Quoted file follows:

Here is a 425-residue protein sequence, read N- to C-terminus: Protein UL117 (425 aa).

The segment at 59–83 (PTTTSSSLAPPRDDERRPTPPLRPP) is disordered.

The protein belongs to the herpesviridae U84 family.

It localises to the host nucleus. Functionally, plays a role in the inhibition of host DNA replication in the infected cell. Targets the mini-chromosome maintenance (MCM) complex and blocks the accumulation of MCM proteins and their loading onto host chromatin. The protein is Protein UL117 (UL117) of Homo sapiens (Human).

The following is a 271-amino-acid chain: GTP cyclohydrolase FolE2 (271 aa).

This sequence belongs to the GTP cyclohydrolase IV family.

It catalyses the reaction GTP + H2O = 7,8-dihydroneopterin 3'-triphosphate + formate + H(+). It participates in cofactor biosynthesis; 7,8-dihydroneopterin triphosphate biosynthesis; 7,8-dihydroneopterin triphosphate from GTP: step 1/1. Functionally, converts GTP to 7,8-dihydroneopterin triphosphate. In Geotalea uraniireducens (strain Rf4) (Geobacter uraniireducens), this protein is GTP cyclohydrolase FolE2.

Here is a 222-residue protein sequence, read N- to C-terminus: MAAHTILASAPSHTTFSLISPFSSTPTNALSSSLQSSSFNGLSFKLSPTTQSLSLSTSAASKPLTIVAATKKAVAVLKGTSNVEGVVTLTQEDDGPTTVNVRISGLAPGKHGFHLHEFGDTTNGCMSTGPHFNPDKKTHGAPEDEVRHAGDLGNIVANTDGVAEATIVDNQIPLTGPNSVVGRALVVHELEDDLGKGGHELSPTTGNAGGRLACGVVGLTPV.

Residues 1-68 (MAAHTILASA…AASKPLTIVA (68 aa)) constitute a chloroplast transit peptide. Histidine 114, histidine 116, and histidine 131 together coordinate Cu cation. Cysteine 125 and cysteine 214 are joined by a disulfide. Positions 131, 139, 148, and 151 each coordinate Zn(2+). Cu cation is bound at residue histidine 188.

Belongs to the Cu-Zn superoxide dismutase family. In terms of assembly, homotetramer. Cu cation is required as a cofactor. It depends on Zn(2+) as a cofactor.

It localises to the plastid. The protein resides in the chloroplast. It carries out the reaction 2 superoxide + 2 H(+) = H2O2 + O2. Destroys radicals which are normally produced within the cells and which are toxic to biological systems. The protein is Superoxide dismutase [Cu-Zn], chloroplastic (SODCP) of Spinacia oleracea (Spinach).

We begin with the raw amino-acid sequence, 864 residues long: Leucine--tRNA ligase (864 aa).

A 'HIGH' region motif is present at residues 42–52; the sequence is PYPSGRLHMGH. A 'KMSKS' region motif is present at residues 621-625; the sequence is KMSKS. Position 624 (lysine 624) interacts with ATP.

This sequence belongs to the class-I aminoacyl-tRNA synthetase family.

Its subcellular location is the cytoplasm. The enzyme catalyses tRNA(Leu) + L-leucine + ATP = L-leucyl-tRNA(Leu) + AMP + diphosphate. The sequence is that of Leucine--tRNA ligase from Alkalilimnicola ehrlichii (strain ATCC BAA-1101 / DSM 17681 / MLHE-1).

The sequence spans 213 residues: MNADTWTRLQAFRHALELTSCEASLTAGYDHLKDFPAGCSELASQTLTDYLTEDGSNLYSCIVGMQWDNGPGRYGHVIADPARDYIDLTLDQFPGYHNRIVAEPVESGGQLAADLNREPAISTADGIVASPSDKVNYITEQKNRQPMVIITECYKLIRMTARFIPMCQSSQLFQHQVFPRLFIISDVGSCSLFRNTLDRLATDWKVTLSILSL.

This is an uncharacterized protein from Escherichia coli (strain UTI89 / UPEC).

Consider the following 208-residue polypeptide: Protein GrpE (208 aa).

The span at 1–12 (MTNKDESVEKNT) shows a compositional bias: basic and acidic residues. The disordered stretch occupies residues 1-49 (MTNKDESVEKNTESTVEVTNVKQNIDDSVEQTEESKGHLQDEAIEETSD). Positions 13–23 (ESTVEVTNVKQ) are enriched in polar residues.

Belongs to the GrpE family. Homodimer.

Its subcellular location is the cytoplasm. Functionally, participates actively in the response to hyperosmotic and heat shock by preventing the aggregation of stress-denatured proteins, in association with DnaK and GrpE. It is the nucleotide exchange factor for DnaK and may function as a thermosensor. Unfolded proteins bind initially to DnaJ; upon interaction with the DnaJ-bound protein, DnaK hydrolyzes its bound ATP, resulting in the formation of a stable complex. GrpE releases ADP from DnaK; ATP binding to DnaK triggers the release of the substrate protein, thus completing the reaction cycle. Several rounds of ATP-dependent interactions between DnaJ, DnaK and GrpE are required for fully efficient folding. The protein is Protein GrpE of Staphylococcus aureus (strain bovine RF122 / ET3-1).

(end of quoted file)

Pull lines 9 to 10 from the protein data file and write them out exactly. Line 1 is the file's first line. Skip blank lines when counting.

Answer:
Residues 1-68 (MAAHTILASA…AASKPLTIVA (68 aa)) constitute a chloroplast transit peptide. Histidine 114, histidine 116, and histidine 131 together coordinate Cu cation. Cysteine 125 and cysteine 214 are joined by a disulfide. Positions 131, 139, 148, and 151 each coordinate Zn(2+). Cu cation is bound at residue histidine 188.

Belongs to the Cu-Zn superoxide dismutase family. In terms of assembly, homotetramer. Cu cation is required as a cofactor. It depends on Zn(2+) as a cofactor.